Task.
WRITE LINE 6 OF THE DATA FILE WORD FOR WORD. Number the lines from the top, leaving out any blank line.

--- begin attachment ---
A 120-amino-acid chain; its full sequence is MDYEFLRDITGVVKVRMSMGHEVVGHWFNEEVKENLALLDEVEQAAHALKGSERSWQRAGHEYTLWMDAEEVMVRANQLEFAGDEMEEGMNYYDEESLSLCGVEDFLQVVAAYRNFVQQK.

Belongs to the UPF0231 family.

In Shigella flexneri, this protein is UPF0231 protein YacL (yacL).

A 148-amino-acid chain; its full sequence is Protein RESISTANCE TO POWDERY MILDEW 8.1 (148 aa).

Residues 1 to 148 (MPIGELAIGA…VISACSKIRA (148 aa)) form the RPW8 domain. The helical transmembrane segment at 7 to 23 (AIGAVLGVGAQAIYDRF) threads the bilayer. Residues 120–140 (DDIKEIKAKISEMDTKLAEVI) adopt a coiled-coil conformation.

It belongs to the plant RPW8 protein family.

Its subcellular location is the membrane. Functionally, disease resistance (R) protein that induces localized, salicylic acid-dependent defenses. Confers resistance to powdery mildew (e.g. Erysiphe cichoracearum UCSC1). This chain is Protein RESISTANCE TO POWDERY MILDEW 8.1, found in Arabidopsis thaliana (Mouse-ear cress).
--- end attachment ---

It belongs to the plant RPW8 protein family.